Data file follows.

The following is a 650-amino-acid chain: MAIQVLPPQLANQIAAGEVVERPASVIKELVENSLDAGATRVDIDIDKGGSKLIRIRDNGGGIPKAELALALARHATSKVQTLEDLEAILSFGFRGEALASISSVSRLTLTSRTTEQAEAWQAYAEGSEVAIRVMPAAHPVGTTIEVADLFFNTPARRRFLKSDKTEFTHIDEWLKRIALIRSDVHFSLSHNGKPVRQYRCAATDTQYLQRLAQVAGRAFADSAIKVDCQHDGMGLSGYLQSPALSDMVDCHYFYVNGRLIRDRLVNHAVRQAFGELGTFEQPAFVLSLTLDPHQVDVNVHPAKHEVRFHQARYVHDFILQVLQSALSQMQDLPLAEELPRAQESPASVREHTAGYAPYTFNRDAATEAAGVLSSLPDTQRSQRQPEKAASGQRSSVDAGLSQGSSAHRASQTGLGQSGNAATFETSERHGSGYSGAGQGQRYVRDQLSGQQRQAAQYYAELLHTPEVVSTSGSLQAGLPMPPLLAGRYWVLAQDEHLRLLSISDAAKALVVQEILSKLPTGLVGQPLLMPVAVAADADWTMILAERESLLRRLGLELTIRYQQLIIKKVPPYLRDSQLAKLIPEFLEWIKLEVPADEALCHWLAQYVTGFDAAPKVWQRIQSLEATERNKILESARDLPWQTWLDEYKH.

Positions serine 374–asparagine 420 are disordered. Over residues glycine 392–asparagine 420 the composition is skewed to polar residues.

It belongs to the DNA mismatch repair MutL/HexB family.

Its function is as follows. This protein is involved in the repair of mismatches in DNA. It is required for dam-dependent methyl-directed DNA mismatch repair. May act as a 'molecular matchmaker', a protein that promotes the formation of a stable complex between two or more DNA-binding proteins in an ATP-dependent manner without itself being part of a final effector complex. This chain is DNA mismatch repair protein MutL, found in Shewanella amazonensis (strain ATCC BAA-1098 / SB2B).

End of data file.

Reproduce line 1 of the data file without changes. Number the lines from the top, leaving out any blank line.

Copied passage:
The following is a 650-amino-acid chain: MAIQVLPPQLANQIAAGEVVERPASVIKELVENSLDAGATRVDIDIDKGGSKLIRIRDNGGGIPKAELALALARHATSKVQTLEDLEAILSFGFRGEALASISSVSRLTLTSRTTEQAEAWQAYAEGSEVAIRVMPAAHPVGTTIEVADLFFNTPARRRFLKSDKTEFTHIDEWLKRIALIRSDVHFSLSHNGKPVRQYRCAATDTQYLQRLAQVAGRAFADSAIKVDCQHDGMGLSGYLQSPALSDMVDCHYFYVNGRLIRDRLVNHAVRQAFGELGTFEQPAFVLSLTLDPHQVDVNVHPAKHEVRFHQARYVHDFILQVLQSALSQMQDLPLAEELPRAQESPASVREHTAGYAPYTFNRDAATEAAGVLSSLPDTQRSQRQPEKAASGQRSSVDAGLSQGSSAHRASQTGLGQSGNAATFETSERHGSGYSGAGQGQRYVRDQLSGQQRQAAQYYAELLHTPEVVSTSGSLQAGLPMPPLLAGRYWVLAQDEHLRLLSISDAAKALVVQEILSKLPTGLVGQPLLMPVAVAADADWTMILAERESLLRRLGLELTIRYQQLIIKKVPPYLRDSQLAKLIPEFLEWIKLEVPADEALCHWLAQYVTGFDAAPKVWQRIQSLEATERNKILESARDLPWQTWLDEYKH.